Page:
In his first major military move, President Barack Obama Tuesday approved the deployment of 17,000 more troops to Afghanistan, saying they were needed “to stabilize a deteriorating situation.”
“There is no more solemn duty as President than the decision to deploy our armed forces into harm’s way,” Obama said in a statement.
“I do it today mindful that the situation in Afghanistan and Pakistan demands urgent attention and swift action.
“This increase is necessary to stabilize a deteriorating situation in Afghanistan, which has not received the strategic attention, direction and resources it urgently requires,” he said.
Obama said the deployment orders were in response to a months-old request by the US commander in Afghanistan, General David McKiernan, who had asked for 30,000 more troops.
He said that “to meet urgent security needs” he had approved a request by US Defense Secretary Robert Gates to deploy a Marine Expeditionary Brigade in the spring and an Army Stryker Brigade and support forces later this summer.
“The Taliban is resurgent in Afghanistan, and Al Qaeda supports the insurgency and threatens America from its safe-haven along the Pakistani border,” he said.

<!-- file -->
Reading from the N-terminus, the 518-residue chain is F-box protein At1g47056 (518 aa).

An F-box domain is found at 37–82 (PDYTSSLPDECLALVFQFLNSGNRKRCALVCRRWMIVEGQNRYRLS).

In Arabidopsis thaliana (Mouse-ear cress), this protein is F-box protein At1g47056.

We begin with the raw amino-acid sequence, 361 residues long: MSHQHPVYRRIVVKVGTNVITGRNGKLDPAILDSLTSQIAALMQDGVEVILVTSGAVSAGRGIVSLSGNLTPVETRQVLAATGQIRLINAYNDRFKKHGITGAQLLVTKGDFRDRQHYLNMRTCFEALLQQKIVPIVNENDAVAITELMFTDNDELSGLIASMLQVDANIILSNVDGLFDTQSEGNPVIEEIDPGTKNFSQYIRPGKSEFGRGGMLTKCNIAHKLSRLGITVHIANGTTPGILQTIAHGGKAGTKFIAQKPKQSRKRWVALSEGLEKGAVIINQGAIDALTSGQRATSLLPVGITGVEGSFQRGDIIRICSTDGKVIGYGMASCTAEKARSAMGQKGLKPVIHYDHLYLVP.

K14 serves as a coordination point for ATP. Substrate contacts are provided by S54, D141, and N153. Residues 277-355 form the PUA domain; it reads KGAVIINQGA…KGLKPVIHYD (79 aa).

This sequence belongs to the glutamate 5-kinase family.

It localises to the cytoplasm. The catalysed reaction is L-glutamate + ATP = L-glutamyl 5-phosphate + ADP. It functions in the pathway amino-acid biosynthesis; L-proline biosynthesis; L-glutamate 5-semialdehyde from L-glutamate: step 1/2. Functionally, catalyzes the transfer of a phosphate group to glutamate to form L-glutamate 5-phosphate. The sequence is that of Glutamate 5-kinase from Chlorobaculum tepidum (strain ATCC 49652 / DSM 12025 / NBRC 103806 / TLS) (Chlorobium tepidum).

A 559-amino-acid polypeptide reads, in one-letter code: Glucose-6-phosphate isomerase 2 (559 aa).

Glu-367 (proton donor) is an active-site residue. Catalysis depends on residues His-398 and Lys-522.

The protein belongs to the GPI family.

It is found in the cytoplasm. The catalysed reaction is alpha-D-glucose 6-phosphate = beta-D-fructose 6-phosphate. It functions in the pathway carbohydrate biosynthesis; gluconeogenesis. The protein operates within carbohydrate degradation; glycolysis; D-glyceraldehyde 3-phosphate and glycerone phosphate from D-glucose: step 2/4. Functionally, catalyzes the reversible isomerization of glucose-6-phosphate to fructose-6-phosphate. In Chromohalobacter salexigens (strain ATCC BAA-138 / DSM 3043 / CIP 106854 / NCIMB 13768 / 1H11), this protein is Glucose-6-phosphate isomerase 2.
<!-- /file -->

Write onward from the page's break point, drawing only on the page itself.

The White House said some 17,000 troops will deploy to Afghanistan ahead of the Afghan national elections scheduled for August 20, significantly building up the 38,000 US force battling the spreading insurgency.
They include 8,000 marines in the marine expeditionary brigade, 4,000 troops in the army Stryker brigade, and 5,000 support troops.
Obama indicated that the units being sent to Afghanistan had been earmarked for Iraq, saying the drawdown of US forces there “allows us the flexibility to increase our presence in Afghanistan.”
The deployment decision comes amid a comprehensive review of US strategy in Afghanistan and Pakistan, but Obama said it would not pre-determine the outcome of the review.
“Instead, it will further enable our team to put together a comprehensive strategy that will employ all elements of our national power to fulfill achievable goals in Afghanistan,” he said.
“As we develop our new strategic goals, we will do so in concert with our friends and allies as together we seek the resources necessary to succeed,” he said.
It was unclear how the additional troops will be used, with many warnings that there is no military solution to Afghanistan’s growing problems.
Senator John McCain, Obama’s rival for the presidency, welcomed the move but expressed hope that it was “just the first step in a new comprehensive approach to Afghanistan.”
“A major change in course is long overdue,” he said.
The US-backed government in Kabul has come under an intensifying challenge as the insurgency has gained strength and spread from the east and south into parts of the west and areas around the capital.
US intelligence has warned that endemic corruption and the government’s inability to deliver services and protect the populace has eroded its legitimacy.